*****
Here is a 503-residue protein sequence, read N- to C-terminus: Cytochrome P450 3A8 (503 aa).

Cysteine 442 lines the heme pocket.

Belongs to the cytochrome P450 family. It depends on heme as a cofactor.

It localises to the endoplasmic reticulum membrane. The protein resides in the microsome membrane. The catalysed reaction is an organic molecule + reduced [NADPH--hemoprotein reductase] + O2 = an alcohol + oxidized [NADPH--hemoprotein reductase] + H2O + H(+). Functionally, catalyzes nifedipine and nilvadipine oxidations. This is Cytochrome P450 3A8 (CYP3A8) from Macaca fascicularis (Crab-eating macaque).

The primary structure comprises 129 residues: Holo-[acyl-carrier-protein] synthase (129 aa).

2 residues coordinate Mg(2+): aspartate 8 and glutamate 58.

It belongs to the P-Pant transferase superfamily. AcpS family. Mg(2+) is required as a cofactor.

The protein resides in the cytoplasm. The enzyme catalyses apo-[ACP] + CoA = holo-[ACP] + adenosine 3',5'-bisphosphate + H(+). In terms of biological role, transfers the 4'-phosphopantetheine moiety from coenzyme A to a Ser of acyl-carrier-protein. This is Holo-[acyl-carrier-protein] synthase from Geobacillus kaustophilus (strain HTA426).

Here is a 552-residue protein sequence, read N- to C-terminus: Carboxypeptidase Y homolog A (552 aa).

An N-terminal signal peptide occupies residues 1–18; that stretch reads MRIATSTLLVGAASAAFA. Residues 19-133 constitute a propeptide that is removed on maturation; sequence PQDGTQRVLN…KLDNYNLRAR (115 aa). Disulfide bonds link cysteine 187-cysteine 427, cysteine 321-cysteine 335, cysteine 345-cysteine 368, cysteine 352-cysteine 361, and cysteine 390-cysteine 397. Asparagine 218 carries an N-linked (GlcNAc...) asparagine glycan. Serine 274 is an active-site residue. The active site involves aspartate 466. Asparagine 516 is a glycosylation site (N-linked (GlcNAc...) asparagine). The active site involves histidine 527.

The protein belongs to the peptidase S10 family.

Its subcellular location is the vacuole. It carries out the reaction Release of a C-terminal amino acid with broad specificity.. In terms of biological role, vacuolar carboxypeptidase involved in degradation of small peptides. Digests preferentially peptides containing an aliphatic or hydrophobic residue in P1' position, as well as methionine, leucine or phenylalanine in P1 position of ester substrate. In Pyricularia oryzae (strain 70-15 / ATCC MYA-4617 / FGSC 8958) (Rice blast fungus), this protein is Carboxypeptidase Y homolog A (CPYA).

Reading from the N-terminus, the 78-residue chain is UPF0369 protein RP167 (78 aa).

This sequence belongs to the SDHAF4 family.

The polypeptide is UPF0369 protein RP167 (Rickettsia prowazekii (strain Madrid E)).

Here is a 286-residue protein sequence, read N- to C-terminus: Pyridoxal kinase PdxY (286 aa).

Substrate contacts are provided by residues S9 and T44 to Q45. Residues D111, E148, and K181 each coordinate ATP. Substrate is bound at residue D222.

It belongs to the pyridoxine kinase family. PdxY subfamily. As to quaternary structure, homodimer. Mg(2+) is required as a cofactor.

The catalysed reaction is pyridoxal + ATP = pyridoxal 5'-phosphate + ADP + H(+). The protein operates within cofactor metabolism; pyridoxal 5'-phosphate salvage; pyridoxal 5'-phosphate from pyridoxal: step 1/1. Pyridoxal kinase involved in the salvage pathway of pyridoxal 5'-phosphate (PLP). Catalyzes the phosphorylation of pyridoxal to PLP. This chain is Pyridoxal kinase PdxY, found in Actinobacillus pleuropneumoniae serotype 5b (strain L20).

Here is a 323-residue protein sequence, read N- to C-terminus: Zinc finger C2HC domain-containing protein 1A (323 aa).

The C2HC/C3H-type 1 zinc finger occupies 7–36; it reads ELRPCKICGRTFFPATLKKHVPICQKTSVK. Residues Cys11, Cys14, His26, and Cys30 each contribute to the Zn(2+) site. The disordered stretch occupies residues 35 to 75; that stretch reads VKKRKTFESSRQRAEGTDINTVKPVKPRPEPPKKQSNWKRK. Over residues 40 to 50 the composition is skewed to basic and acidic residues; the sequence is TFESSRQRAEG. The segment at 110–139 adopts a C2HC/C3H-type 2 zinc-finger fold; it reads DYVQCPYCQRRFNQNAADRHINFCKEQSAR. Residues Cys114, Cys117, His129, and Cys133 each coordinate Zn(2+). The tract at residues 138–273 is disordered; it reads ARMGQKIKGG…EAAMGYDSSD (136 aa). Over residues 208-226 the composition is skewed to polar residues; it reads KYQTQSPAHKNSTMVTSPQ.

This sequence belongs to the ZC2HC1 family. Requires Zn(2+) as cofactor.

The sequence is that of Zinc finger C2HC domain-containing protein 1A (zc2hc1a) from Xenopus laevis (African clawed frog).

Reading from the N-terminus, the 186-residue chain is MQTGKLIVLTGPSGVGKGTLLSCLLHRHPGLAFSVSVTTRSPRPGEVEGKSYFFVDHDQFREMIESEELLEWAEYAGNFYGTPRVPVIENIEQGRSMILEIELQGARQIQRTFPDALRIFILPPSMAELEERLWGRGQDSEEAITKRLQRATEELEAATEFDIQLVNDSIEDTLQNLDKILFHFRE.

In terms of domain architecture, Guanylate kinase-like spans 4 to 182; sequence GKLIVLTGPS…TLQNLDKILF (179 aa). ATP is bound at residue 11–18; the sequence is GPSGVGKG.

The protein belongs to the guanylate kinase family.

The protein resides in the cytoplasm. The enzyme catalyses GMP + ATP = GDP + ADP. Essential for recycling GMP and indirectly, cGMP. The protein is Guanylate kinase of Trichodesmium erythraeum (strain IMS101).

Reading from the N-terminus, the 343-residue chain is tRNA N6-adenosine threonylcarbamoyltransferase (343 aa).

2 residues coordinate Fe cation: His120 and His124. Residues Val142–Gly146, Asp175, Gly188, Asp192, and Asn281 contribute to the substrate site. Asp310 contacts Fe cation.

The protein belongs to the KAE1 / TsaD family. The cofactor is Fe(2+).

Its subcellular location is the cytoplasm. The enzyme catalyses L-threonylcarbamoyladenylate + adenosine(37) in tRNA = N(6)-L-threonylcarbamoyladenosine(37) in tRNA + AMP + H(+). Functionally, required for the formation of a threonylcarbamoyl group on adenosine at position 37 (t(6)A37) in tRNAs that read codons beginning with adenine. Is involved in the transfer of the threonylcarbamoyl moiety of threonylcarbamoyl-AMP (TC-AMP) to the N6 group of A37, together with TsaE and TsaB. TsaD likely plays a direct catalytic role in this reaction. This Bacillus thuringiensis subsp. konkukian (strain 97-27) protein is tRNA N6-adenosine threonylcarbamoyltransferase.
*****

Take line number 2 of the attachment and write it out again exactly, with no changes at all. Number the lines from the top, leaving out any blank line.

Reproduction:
Cysteine 442 lines the heme pocket.